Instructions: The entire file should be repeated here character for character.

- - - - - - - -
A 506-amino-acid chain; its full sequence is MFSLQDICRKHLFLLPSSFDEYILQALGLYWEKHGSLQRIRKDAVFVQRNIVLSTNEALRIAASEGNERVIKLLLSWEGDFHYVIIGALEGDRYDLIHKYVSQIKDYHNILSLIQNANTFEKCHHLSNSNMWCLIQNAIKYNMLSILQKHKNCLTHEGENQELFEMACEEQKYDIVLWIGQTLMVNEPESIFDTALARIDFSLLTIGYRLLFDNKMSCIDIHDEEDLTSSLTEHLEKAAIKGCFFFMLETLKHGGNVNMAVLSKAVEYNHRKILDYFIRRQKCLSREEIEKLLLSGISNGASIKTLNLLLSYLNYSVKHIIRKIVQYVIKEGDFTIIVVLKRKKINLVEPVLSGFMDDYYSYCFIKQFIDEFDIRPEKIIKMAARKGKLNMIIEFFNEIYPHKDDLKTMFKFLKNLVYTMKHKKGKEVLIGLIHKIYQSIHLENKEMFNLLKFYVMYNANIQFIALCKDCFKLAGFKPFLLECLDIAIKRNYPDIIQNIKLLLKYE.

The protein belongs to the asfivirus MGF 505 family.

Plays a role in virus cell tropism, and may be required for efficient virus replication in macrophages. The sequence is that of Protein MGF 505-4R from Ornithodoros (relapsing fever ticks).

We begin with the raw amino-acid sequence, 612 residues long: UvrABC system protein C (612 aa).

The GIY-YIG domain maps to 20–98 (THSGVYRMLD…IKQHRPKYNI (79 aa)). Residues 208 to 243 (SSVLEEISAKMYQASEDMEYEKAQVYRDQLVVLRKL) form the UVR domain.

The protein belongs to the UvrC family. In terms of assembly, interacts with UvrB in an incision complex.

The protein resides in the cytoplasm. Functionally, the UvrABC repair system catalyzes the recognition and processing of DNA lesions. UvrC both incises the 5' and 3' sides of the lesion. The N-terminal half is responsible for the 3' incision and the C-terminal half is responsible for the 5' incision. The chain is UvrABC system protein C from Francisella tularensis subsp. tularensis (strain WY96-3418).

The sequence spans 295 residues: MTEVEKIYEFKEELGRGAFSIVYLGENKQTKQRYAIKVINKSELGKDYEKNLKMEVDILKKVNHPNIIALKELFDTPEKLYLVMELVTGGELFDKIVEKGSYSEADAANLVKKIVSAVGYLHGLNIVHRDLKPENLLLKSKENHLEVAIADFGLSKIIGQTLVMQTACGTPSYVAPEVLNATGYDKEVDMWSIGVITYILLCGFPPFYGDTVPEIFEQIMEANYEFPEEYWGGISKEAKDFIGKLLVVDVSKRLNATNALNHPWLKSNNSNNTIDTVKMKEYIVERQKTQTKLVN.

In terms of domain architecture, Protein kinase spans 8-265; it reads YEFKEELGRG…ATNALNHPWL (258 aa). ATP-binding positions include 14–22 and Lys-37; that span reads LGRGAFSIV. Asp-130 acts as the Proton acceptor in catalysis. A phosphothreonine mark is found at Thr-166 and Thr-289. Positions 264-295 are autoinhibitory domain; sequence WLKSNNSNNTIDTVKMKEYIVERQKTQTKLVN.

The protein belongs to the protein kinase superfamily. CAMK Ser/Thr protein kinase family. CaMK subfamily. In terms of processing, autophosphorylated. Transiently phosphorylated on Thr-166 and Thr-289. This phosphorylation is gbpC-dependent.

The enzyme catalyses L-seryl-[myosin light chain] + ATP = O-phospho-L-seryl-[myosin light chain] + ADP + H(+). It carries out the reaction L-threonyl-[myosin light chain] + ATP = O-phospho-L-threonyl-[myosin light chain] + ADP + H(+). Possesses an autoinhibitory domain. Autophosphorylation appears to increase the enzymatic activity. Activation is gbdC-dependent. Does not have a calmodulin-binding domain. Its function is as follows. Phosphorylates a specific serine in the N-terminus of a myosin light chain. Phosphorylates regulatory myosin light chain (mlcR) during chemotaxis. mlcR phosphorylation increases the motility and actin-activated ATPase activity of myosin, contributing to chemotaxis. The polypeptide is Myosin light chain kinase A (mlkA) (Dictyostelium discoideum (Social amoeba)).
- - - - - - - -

A 506-amino-acid chain; its full sequence is MFSLQDICRKHLFLLPSSFDEYILQALGLYWEKHGSLQRIRKDAVFVQRNIVLSTNEALRIAASEGNERVIKLLLSWEGDFHYVIIGALEGDRYDLIHKYVSQIKDYHNILSLIQNANTFEKCHHLSNSNMWCLIQNAIKYNMLSILQKHKNCLTHEGENQELFEMACEEQKYDIVLWIGQTLMVNEPESIFDTALARIDFSLLTIGYRLLFDNKMSCIDIHDEEDLTSSLTEHLEKAAIKGCFFFMLETLKHGGNVNMAVLSKAVEYNHRKILDYFIRRQKCLSREEIEKLLLSGISNGASIKTLNLLLSYLNYSVKHIIRKIVQYVIKEGDFTIIVVLKRKKINLVEPVLSGFMDDYYSYCFIKQFIDEFDIRPEKIIKMAARKGKLNMIIEFFNEIYPHKDDLKTMFKFLKNLVYTMKHKKGKEVLIGLIHKIYQSIHLENKEMFNLLKFYVMYNANIQFIALCKDCFKLAGFKPFLLECLDIAIKRNYPDIIQNIKLLLKYE.

The protein belongs to the asfivirus MGF 505 family.

Plays a role in virus cell tropism, and may be required for efficient virus replication in macrophages. The sequence is that of Protein MGF 505-4R from Ornithodoros (relapsing fever ticks).

We begin with the raw amino-acid sequence, 612 residues long: UvrABC system protein C (612 aa).

The GIY-YIG domain maps to 20–98 (THSGVYRMLD…IKQHRPKYNI (79 aa)). Residues 208 to 243 (SSVLEEISAKMYQASEDMEYEKAQVYRDQLVVLRKL) form the UVR domain.

The protein belongs to the UvrC family. In terms of assembly, interacts with UvrB in an incision complex.

The protein resides in the cytoplasm. Functionally, the UvrABC repair system catalyzes the recognition and processing of DNA lesions. UvrC both incises the 5' and 3' sides of the lesion. The N-terminal half is responsible for the 3' incision and the C-terminal half is responsible for the 5' incision. The chain is UvrABC system protein C from Francisella tularensis subsp. tularensis (strain WY96-3418).

The sequence spans 295 residues: MTEVEKIYEFKEELGRGAFSIVYLGENKQTKQRYAIKVINKSELGKDYEKNLKMEVDILKKVNHPNIIALKELFDTPEKLYLVMELVTGGELFDKIVEKGSYSEADAANLVKKIVSAVGYLHGLNIVHRDLKPENLLLKSKENHLEVAIADFGLSKIIGQTLVMQTACGTPSYVAPEVLNATGYDKEVDMWSIGVITYILLCGFPPFYGDTVPEIFEQIMEANYEFPEEYWGGISKEAKDFIGKLLVVDVSKRLNATNALNHPWLKSNNSNNTIDTVKMKEYIVERQKTQTKLVN.

In terms of domain architecture, Protein kinase spans 8-265; it reads YEFKEELGRG…ATNALNHPWL (258 aa). ATP-binding positions include 14–22 and Lys-37; that span reads LGRGAFSIV. Asp-130 acts as the Proton acceptor in catalysis. A phosphothreonine mark is found at Thr-166 and Thr-289. Positions 264-295 are autoinhibitory domain; sequence WLKSNNSNNTIDTVKMKEYIVERQKTQTKLVN.

The protein belongs to the protein kinase superfamily. CAMK Ser/Thr protein kinase family. CaMK subfamily. In terms of processing, autophosphorylated. Transiently phosphorylated on Thr-166 and Thr-289. This phosphorylation is gbpC-dependent.

The enzyme catalyses L-seryl-[myosin light chain] + ATP = O-phospho-L-seryl-[myosin light chain] + ADP + H(+). It carries out the reaction L-threonyl-[myosin light chain] + ATP = O-phospho-L-threonyl-[myosin light chain] + ADP + H(+). Possesses an autoinhibitory domain. Autophosphorylation appears to increase the enzymatic activity. Activation is gbdC-dependent. Does not have a calmodulin-binding domain. Its function is as follows. Phosphorylates a specific serine in the N-terminus of a myosin light chain. Phosphorylates regulatory myosin light chain (mlcR) during chemotaxis. mlcR phosphorylation increases the motility and actin-activated ATPase activity of myosin, contributing to chemotaxis. The polypeptide is Myosin light chain kinase A (mlkA) (Dictyostelium discoideum (Social amoeba)).